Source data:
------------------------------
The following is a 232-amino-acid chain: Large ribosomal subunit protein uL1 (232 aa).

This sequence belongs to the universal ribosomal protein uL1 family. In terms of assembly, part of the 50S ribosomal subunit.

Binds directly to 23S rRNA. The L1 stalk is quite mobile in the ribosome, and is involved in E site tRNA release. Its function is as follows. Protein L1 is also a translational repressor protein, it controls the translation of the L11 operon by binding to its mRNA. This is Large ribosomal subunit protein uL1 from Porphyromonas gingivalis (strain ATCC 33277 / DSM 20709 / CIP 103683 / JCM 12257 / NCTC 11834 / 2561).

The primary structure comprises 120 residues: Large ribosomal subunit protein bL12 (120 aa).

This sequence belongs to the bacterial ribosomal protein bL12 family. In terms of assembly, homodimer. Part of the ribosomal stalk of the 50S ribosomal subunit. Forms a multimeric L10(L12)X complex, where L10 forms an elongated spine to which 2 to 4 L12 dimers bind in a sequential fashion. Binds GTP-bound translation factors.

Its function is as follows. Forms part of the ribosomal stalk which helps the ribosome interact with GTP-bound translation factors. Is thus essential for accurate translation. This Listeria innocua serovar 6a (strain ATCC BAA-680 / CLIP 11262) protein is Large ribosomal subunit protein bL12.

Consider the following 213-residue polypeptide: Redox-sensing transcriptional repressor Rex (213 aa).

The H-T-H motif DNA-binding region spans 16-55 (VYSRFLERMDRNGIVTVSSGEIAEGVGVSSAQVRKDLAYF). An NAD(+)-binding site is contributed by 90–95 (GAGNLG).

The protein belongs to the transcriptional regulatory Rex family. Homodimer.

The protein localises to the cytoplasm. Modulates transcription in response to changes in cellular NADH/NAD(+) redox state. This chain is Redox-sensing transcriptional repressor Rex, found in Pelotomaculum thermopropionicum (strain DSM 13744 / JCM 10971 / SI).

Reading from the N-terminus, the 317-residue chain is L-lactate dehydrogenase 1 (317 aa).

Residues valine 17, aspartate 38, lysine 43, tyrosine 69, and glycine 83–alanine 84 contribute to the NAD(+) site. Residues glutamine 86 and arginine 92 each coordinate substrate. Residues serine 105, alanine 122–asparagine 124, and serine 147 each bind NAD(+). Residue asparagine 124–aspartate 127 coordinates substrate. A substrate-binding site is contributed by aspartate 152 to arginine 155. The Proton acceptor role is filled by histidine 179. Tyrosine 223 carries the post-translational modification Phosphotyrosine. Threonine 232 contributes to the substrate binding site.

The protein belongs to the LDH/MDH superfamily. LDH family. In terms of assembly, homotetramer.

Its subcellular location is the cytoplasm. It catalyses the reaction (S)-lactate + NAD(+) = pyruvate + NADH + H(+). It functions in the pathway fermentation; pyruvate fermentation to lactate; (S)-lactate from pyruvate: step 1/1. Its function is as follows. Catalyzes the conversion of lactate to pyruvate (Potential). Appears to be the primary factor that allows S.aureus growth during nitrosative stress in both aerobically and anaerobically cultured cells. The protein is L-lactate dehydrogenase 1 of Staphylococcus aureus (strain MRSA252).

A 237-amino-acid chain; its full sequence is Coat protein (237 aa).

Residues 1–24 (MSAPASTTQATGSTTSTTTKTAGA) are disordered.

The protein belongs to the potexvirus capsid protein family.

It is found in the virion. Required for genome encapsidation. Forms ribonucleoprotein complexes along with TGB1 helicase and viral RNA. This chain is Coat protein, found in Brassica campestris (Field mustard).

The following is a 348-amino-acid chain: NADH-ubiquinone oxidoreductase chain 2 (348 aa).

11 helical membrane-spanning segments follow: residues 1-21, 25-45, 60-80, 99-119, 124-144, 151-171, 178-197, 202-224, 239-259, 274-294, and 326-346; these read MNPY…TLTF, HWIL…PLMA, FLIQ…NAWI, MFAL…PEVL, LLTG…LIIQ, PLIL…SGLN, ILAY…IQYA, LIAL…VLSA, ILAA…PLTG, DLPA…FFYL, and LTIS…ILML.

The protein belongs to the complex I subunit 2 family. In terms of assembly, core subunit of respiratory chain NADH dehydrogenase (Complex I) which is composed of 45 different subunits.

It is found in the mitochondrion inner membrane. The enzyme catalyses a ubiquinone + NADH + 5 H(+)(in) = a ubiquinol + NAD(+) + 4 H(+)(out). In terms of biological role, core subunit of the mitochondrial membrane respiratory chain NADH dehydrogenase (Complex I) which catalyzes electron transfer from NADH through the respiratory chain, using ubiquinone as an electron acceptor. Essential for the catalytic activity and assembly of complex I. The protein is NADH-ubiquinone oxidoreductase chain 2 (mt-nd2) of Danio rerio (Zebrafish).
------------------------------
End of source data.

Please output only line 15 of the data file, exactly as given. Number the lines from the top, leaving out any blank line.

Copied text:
A 237-amino-acid chain; its full sequence is Coat protein (237 aa).